14. Carnegie Mellon Open Learning Initiative

Carnegie Mellon’s free online education site is comparable with the other school’s on this list. However, Open Learning Initiative also covers a smaller range of topics, but for the topics that are covered, impressive, in-depth material is available.

15. Codecademy

Codecademy is a website dedicated specifically to teaching coding. Where other coding sites follow an example/practice session workflow, Codecademy includes a live practice window. This means you can practice coding while still viewing the lesson material.

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The courses at Codecademy are well-written and easy to follow, and the website is organized very nicely. Codecademy features a centralized dashboard where you can monitor your progress, and it organizes lessons into complete modules. This lets you learn an entire language without needing to pick the next course manually.

16. Code

Code is another website focused on coding and app writing. A site with high-quality courses, Code also features learning options for kids.

In addition to kid-friendly courses, Code offers free online education classes on a wide variety of technology topics. These classes include app writing, robotics, and Javascript.

Most of the courses are also geared in a such a way that they can be useful in a classroom setting. This makes Code a great resource for harder to find coding topics, as well as various learning settings.

17. University of Oxford Podcasts

The University of Oxford features many different podcasts. Most are public lecture series or lectures from visiting professors, with several different recordings available.

The advantage to this particular site is that podcasts are organized into series, making it easy to subscribe to multiple lectures on one topic. This is another great site for thoroughly in-depth lectures.

18. BBC Podcasts

For the more casual learner, the BBC offers a wide variety of podcasts on many different topics. Most podcasts are updated weekly and focus on everything from finance, to sports, to current events.

Through the World Service line of podcasts, there are also many in different languages. The focus of these podcasts are less in-depth and theory based, which may be more accessible to the average person.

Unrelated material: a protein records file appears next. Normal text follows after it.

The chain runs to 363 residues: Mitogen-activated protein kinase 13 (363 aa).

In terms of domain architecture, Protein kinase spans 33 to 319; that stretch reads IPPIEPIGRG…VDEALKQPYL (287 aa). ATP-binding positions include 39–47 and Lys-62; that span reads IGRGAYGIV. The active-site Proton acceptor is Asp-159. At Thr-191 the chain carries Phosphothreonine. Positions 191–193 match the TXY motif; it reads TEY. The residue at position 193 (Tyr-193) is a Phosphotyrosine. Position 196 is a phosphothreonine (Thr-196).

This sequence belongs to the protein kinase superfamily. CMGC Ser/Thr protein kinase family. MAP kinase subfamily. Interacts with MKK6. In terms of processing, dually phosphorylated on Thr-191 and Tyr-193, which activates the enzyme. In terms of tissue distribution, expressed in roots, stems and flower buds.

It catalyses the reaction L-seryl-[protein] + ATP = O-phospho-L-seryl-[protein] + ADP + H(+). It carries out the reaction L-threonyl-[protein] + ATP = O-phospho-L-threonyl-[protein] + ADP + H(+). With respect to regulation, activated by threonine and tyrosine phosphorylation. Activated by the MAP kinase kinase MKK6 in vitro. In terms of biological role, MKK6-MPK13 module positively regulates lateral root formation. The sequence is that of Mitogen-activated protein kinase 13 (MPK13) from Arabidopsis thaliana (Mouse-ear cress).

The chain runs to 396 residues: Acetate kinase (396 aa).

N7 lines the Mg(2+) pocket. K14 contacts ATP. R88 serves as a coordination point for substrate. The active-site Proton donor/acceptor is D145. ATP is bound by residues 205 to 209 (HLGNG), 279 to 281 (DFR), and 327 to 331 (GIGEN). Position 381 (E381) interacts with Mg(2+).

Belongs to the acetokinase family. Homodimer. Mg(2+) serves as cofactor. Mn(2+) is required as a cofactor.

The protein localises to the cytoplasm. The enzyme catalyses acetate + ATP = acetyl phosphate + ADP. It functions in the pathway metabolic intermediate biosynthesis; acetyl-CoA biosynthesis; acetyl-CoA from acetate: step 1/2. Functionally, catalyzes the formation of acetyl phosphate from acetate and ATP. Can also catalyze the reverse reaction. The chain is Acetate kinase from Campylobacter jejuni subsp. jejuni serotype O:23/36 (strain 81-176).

19. TED-Ed

Another great destination for more general learning and free online education is TED-Ed. From the same people that brought you the all-encompassing, motivational web series comes a site chocked full of educational videos. Most include impressive animation, and all are ten minutes long or less.

Not only is TED-Ed an excellent site for the curious, but it also includes supplemental materials and quizzes on the videos. This makes the site extremely useful in formal education settings, as well as in entertaining ways to brush up on new discoveries and topics.

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20. LessonPaths

LessonPaths is another great tool for those looking for a more usable and convenient way to access learning material. On this site, users create link playlists of their favorite learning materials from other sites. Users then rank these collections, making it easy to find many different high-quality, accessible sources on a given topic.

21. Memrise

Another impressive free online education site offering ease of use and convenience is Memrise. Available both on desktop and as an app, Memrise is a particularly powerful tool if you are studying a language. The site encompasses many other topics as well, though some of the course material is user generated content.

Part of what makes Memrise special is their integration of games into the learning materials, mixing learning with entertainment.

22. National Geographic Kids

The kids site for National Geographic is another site that makes free online education applicable for younger users. For those looking for kid-friendly education, a large variety of games, puzzles, videos and photos keep kids interested on this site.

National Geographic Kids doesn’t organize learning into courses, making materials available by topic and medium instead. This makes National Geographic Kids a good option for those looking for a more casual learning environment.

23. Fun Brain

Fun Brain is another great option for kids looking for free online education, as it focuses on games and fun puzzles. Particularly focused on math and reading, Fun Brain’s game-based approach can be valuable if the child in question struggles to pay attention.

Fun Brain offers rewards and challenges as well, and it is another site aimed at a casual learning experience for kids K-8.

The Bottom Line

With so many amazing free online education resources, everyone has the ability to boost their skills and knowledge. Whether you’re interested in picking up some interesting trivia for your next party, improve your resume with some coding or business skills, or become a more well-rounded person, these resources are perfect for you.

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Featured photo credit: Dai KE via unsplash.com